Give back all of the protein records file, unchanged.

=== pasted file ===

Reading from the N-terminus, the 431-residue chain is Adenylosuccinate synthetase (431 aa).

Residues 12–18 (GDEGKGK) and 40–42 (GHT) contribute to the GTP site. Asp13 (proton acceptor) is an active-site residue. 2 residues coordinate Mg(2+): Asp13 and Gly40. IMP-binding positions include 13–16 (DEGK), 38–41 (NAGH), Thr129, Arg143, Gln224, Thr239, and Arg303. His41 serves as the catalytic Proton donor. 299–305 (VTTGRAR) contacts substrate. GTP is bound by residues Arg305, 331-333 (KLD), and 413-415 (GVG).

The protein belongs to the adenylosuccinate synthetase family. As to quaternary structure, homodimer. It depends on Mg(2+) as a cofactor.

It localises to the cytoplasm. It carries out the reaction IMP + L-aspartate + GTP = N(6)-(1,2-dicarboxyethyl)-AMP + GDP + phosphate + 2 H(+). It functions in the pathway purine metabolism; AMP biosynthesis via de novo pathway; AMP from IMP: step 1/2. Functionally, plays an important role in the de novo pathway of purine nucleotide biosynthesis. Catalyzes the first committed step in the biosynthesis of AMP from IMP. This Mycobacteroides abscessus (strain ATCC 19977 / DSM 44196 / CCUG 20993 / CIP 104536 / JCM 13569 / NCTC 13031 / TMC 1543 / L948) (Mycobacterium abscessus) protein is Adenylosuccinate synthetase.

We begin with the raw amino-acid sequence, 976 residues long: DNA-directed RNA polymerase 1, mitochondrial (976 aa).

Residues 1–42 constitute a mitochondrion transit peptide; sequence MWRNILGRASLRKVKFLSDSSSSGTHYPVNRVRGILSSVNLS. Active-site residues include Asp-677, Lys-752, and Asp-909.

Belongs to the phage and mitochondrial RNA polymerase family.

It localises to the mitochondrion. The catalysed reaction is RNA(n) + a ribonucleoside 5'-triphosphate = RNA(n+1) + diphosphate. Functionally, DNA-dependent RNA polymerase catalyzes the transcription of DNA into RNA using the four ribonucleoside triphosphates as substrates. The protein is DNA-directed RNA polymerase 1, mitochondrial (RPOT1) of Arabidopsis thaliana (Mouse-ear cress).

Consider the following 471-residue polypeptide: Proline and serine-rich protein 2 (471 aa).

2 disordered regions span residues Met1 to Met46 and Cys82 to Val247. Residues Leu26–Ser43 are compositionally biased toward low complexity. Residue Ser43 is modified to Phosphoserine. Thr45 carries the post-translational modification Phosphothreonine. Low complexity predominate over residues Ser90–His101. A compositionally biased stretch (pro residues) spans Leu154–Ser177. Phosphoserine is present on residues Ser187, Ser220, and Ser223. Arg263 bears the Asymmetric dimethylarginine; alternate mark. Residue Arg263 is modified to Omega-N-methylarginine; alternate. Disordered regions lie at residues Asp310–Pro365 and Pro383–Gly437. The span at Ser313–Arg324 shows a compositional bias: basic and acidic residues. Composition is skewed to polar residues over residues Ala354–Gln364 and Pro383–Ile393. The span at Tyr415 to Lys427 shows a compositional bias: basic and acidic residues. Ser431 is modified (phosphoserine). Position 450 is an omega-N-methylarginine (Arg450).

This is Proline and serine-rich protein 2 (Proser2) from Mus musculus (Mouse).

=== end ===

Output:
Reading from the N-terminus, the 431-residue chain is Adenylosuccinate synthetase (431 aa).

Residues 12–18 (GDEGKGK) and 40–42 (GHT) contribute to the GTP site. Asp13 (proton acceptor) is an active-site residue. 2 residues coordinate Mg(2+): Asp13 and Gly40. IMP-binding positions include 13–16 (DEGK), 38–41 (NAGH), Thr129, Arg143, Gln224, Thr239, and Arg303. His41 serves as the catalytic Proton donor. 299–305 (VTTGRAR) contacts substrate. GTP is bound by residues Arg305, 331-333 (KLD), and 413-415 (GVG).

The protein belongs to the adenylosuccinate synthetase family. As to quaternary structure, homodimer. It depends on Mg(2+) as a cofactor.

It localises to the cytoplasm. It carries out the reaction IMP + L-aspartate + GTP = N(6)-(1,2-dicarboxyethyl)-AMP + GDP + phosphate + 2 H(+). It functions in the pathway purine metabolism; AMP biosynthesis via de novo pathway; AMP from IMP: step 1/2. Functionally, plays an important role in the de novo pathway of purine nucleotide biosynthesis. Catalyzes the first committed step in the biosynthesis of AMP from IMP. This Mycobacteroides abscessus (strain ATCC 19977 / DSM 44196 / CCUG 20993 / CIP 104536 / JCM 13569 / NCTC 13031 / TMC 1543 / L948) (Mycobacterium abscessus) protein is Adenylosuccinate synthetase.

We begin with the raw amino-acid sequence, 976 residues long: DNA-directed RNA polymerase 1, mitochondrial (976 aa).

Residues 1–42 constitute a mitochondrion transit peptide; sequence MWRNILGRASLRKVKFLSDSSSSGTHYPVNRVRGILSSVNLS. Active-site residues include Asp-677, Lys-752, and Asp-909.

Belongs to the phage and mitochondrial RNA polymerase family.

It localises to the mitochondrion. The catalysed reaction is RNA(n) + a ribonucleoside 5'-triphosphate = RNA(n+1) + diphosphate. Functionally, DNA-dependent RNA polymerase catalyzes the transcription of DNA into RNA using the four ribonucleoside triphosphates as substrates. The protein is DNA-directed RNA polymerase 1, mitochondrial (RPOT1) of Arabidopsis thaliana (Mouse-ear cress).

Consider the following 471-residue polypeptide: Proline and serine-rich protein 2 (471 aa).

2 disordered regions span residues Met1 to Met46 and Cys82 to Val247. Residues Leu26–Ser43 are compositionally biased toward low complexity. Residue Ser43 is modified to Phosphoserine. Thr45 carries the post-translational modification Phosphothreonine. Low complexity predominate over residues Ser90–His101. A compositionally biased stretch (pro residues) spans Leu154–Ser177. Phosphoserine is present on residues Ser187, Ser220, and Ser223. Arg263 bears the Asymmetric dimethylarginine; alternate mark. Residue Arg263 is modified to Omega-N-methylarginine; alternate. Disordered regions lie at residues Asp310–Pro365 and Pro383–Gly437. The span at Ser313–Arg324 shows a compositional bias: basic and acidic residues. Composition is skewed to polar residues over residues Ala354–Gln364 and Pro383–Ile393. The span at Tyr415 to Lys427 shows a compositional bias: basic and acidic residues. Ser431 is modified (phosphoserine). Position 450 is an omega-N-methylarginine (Arg450).

This is Proline and serine-rich protein 2 (Proser2) from Mus musculus (Mouse).